Casa Priscilla

Hi everyone! In the first post of my new blog, The Helper, I have decided to write about my volunteer work. I must admit I had never shown a strong interest in volunteering before this experience, but when I first heard about this great initiative I was curious and intrigued by it and I hope you will be too!

My volunteering job happens in a children’s care house named ‘Casa Priscilla’ back in my home country Italy, specifically in my home city, Padua. In fact, it was my best friend Margherita who talked to me about this initiative, and when she offered me to be a part of it I was very thrilled. My friend has been volunteering at ‘Casa Priscilla’ for four years, and when she heard that the owners were looking for somebody who spoke English and Spanish to help the children doing their homework she immediately thought of me, as I am fluid in both languages. More specifically, this care house is a non-government founded project which welcomes children of all ages, from babies until teenagers, whose parents are unable to provide for them, due to financial difficulties or for other reasons (from my exerince I can say that it is common for the children to have their parents in prison).

My main task at Casa Priscilla is to help the children in the care house with their homework, especially if they need special support with foreign languages, English and Spanish, as I speak both of them. When I started, I was assigned children who attended primary school. As I lacked the experience of both working closely with children and teaching a language, I did some research before starting my job. According to The Guardian (2013), it is really important to capture children’s attention, inventing new and creative activities to help them memorizing new vocabulary and grammar. Indeed, during my time with them I play songs, I read them poems and I make them draw and colour. One thing that I strictly avoided was creating competition between the children.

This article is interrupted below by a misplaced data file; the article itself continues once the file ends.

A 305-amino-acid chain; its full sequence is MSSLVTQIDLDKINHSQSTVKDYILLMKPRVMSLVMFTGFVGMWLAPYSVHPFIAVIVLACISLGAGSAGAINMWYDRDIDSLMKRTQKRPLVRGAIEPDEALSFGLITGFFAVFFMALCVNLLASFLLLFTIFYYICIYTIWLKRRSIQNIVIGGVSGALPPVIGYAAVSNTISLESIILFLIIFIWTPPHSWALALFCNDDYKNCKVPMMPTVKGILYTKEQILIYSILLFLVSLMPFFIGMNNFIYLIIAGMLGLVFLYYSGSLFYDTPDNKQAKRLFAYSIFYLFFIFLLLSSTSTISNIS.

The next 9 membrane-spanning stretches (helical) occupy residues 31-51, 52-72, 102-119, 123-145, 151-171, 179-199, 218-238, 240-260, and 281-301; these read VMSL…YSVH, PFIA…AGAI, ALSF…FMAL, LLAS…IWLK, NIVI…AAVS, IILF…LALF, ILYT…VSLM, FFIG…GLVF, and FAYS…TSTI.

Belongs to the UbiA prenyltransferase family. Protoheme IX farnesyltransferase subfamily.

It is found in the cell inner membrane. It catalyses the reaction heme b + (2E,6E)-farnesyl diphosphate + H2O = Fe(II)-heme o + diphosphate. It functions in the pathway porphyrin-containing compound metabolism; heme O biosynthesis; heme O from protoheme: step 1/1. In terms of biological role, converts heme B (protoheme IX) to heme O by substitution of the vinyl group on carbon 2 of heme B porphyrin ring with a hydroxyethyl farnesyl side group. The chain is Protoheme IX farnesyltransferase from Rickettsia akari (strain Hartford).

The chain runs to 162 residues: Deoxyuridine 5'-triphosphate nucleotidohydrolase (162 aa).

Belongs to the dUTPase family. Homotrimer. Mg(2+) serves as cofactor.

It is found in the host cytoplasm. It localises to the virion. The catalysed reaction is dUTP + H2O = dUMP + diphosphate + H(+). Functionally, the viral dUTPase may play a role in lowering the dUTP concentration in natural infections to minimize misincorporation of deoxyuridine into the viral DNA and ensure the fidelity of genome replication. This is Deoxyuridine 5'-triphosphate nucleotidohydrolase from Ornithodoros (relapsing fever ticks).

When it comes to teaching children, this experience has tought me some useful advice I would like to share. Firstly, it is really important to keep in mind that every child deserves the same attention. As it is a very small organisation they left me the freedom to decide how to run my afternoon sections; therefore, I have decided to run arrange small groups of children of the same age, and if some of them go to the same school put them in the same group, so that they will have a support (the facility does not have a school inside). 

Secondly, when teaching children it is really important to speak slowly and make sure they really understand what has been explained. If they do not understand, they might not have the confidence to ask to repeat the concepts expressed. As a consequence, it is essential to have a lot of empathy; being really patient and understand that they all have a different sensibility and their complicated family history has an impact on their everyday behaviour.

In fact, as it is common for children in a care house, these children come from extremely complicated and upsetting backgrounds and usually have little to no contact with their close families or relatives, (with most of them being foreigners and even struggle speaking Italian). Given all of these difficulties, I sometimes faced problems with helping them, as I am an emotional person and I felt sorry for them.

This experience has been really delightful and enjoyable for me. As the Guardian (2018) states, volunteering can help people, especially if shy to increase their self-esteem and confidence, and help them grow. This process works both ways for the children and myslf, as I feel more mature and grateful for the experience.

Useful links:

https://www.theguardian.com/voluntary-sector-network/2018/jan/03/volunteer-transform-life-charities-councils

https://www.theguardian.com/teacher-network/teacher-blog/2013/feb/14/teaching-english-creatively-outstanding-results